- Create a quality description of the marketplace in terms of size, geographic distribution and characteristics, including how the product or service is going to be delivered to the customer.
- Identify target customers for beta testing of your product or service and the reason for their selection.
- Outline your current management team and their background as it is relevant to the business.
- Develop a financial projection that primarily describes the application of the investor’s funds in detail.
- Describe the milestones that the business will accomplish during the next 12 months. These should mirror the financial projections.
Putting planning into reality
This is where the rubber starts hitting the road. The company is now using hard cash provided by the investors, and every hour counts. The faster and better this stage is executed, while spending every cent as though it is the last cent, the more likely the business will succeed.
Somehow, the motivation to save cash in product development creates a ferociously creative environment that in most cases places the cash where it does the most good and establishes a business culture that will always benefit the company and its investors. At the end of this stage, the company will have to have a product or service ready for customer purchase and use.
Product and service development is a dangerous period because team members can become distracted away from the focus on the original product. Specifically, keep the process and the product or service focused. Milestones of each of these stages will need to be reported to the investors.
The quality of the product and meeting the milestones is a direct reflection of the quality of the team. Document this product or service development professionally so that it can be replicated effectively is important to the business, and will be very important to the next stage of investment. Your best investors now and in the future will understand the importance of this stage.
Putting reality into the marketplace
It is in the crucible of the marketplace where all the work begins to pay off… or not.
Beta testing provides valuable feedback for the reality stage. However, there is a danger that additional customer requirements will suddenly arise when you enter the market. Given the strong desire for customer acceptance – and associated revenue – this can cause significant chaos and company division.
It is vitally important to keep focused and measure the sales and marketing results, within the financial plan. Every variation needs to be scrutinised to determine whether it is an anomaly or a significant indicator. Trust your preparation to this point, but be careful not to follow your plan off the cliff.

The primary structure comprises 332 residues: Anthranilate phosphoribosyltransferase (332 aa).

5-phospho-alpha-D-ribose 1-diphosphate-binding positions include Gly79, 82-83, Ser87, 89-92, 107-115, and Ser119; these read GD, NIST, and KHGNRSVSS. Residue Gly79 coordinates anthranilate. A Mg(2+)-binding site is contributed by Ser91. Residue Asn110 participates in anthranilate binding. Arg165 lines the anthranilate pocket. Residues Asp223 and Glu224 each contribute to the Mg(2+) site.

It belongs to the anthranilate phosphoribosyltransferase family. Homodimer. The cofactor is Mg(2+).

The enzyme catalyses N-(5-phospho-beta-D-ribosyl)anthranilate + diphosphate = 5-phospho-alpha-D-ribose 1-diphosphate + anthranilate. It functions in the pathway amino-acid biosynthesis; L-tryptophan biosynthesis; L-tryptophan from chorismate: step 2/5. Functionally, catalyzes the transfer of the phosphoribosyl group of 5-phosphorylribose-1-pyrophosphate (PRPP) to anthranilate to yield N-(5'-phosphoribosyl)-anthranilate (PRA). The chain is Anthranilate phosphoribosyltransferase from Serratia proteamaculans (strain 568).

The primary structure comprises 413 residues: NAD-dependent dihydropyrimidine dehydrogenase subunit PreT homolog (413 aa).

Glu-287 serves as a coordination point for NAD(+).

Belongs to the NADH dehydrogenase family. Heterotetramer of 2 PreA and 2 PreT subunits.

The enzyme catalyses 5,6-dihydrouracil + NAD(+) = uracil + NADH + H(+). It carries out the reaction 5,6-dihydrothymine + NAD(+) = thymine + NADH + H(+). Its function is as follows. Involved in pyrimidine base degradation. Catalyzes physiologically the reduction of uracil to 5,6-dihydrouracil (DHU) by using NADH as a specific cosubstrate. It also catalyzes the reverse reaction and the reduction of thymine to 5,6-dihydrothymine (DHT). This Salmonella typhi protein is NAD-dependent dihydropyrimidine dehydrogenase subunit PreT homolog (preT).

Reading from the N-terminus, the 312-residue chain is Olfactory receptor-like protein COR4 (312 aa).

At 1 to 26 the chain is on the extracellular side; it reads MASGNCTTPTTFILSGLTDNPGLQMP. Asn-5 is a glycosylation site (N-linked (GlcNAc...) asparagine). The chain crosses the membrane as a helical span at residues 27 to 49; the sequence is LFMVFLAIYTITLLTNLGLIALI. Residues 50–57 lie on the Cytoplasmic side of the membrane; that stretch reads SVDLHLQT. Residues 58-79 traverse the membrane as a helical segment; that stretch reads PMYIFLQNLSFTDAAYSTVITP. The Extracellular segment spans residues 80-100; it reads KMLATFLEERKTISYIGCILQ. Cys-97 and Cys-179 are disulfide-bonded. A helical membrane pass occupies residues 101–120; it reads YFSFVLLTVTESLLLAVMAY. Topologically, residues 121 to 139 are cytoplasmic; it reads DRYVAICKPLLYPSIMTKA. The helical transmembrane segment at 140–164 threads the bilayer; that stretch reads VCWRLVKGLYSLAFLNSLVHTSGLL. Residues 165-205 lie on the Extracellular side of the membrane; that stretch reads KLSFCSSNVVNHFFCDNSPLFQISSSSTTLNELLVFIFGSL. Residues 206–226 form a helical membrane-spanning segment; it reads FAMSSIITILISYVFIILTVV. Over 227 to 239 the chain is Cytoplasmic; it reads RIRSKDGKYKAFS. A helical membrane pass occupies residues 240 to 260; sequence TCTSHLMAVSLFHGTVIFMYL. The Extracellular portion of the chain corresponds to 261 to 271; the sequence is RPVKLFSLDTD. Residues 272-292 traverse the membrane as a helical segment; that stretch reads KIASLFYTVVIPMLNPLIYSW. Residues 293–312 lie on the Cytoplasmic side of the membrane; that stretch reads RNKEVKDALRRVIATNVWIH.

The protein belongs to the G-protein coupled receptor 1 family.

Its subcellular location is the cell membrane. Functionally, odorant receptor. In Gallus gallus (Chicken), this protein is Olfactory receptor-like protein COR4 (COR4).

Setting the stage for next investment
About six months into the reality in the marketplace is the time to make another assessment of the business and the business model, adjust the business and the financial plan to reflect what has been learnt and begin setting the stage of the next investment phase.
It is also a time to assess whether the current team has the ability to take the company forward. The latter is very difficult for the founders. They may be among those that cannot take the company to the next step, and it is also difficult for them to accept the fact that people who dug into the business during the toughest days may not have the ability to continue to contribute. Some people are just better in early-stage companies. Some are only good at middle stage companies. And some can only function well in later-stage companies. It is just the reality of growth businesses.
Selecting venture capitalists
The crux of success is selecting the best financial partner. Venture capitalists come in many different forms, and it is very important that a company selects an investment partner at this stage that provides more than the capital. A venture capital firm that has invested steadily and successfully in early-stage mining companies is probably not going to be a useful and supportive investor in high technology or consumer products or internet services.
For investors, as with managers and entrepreneurs, experience counts.
Steve Anderson started as a journalist, working first at The New York Times and the next 30 years interpreting business to investors. He is now Managing Partner, Marquis Advisory Group (San Francisco and Sydney).